Former Secretary of State Warren Christopher once wrote about hurtling down a two-land road at sixty miles an hour and catching the eye of a driver passing in the opposite direction at the same speed. He was struck by how, at that moment, he had placed his life in the other driver’s good faith and attention not to cross two lines of yellow paint and end his life, and how similarly, though they had never spoken a word to each other, the other driver had done the same. According to Christopher, this mundane yet wondrous moment of trust and interdependence, multiplied a million times over, was how the world works.
When I was eight years old, I went to summer camp. One day, some mix of envy, boredom, and shame led me jump into the deep end of the pool despite not knowing how to swim. I had enough of splashing around with six-year olds in the shallow end while the eight-year old boys were jumping off the diving board. I had had enough of playing with the ‘kiddies’. More accurately, I had had enough of being different and less than the boys my age. And so I walked over the deep end, held my breath, and jumped.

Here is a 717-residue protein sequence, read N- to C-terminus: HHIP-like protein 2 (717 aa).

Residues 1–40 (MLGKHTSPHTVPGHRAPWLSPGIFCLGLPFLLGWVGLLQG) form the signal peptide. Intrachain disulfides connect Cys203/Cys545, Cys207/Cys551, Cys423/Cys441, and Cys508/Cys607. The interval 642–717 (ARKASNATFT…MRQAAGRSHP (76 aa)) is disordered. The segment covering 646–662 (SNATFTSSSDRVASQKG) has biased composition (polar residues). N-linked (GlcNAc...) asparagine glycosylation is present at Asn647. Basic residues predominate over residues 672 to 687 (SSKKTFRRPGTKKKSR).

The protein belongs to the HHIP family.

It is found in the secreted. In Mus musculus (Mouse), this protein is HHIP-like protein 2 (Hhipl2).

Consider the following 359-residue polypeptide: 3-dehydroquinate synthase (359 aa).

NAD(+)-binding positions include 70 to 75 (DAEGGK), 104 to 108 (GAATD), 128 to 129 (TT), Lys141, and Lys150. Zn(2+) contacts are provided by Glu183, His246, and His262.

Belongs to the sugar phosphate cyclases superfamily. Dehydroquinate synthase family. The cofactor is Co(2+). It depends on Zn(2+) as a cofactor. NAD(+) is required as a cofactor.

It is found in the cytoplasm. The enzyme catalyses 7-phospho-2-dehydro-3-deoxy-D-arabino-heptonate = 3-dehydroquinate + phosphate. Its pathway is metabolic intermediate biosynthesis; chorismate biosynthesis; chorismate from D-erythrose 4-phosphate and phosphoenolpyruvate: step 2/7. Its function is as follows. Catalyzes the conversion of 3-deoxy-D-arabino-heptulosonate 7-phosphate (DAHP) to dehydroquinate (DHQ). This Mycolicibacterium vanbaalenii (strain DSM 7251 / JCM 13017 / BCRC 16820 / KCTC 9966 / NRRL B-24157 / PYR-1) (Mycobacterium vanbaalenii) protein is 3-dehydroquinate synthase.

I can still recall how it feels to drown: the choking panic, the terror of swallowing of water while gasping for air. Even today, I see deep water and hear death. But as I sank, a small hand grabbed mine and pulled me up. Heaving on hot cement, retching water and unable to give thanks, I remember looking up and seeing a girl, my age, skinny with brown hair. She looked at me and then, almost embarrassingly, turned and ran away.
I often think of that nameless girl, her identity permanently lost to me. I wonder if she recalls summer camp and grabbing a drowning boy’s hand. Does she remember what she did twenty-four years ago? If so, I doubt she congratulates herself. Yet how many lives did she radically affect? My parents, their child not drowned in a pool a hundred miles away, immediately come to mind. How would their last twenty-four years have been if I had drowned in 1982? What other ripples has her act caused, as I live out my life?
Philosopher Martin Buber believed that God exists solely in the authentic connection between people. “All real living is meeting,” he wrote. A little girl gave me life twenty-four years ago. How could she not be God and her small act not be grace? Multiplied a million times over, people acting in ways both wondrous and mundane, we live in each other’s grace. This is how the world works. This I believe.
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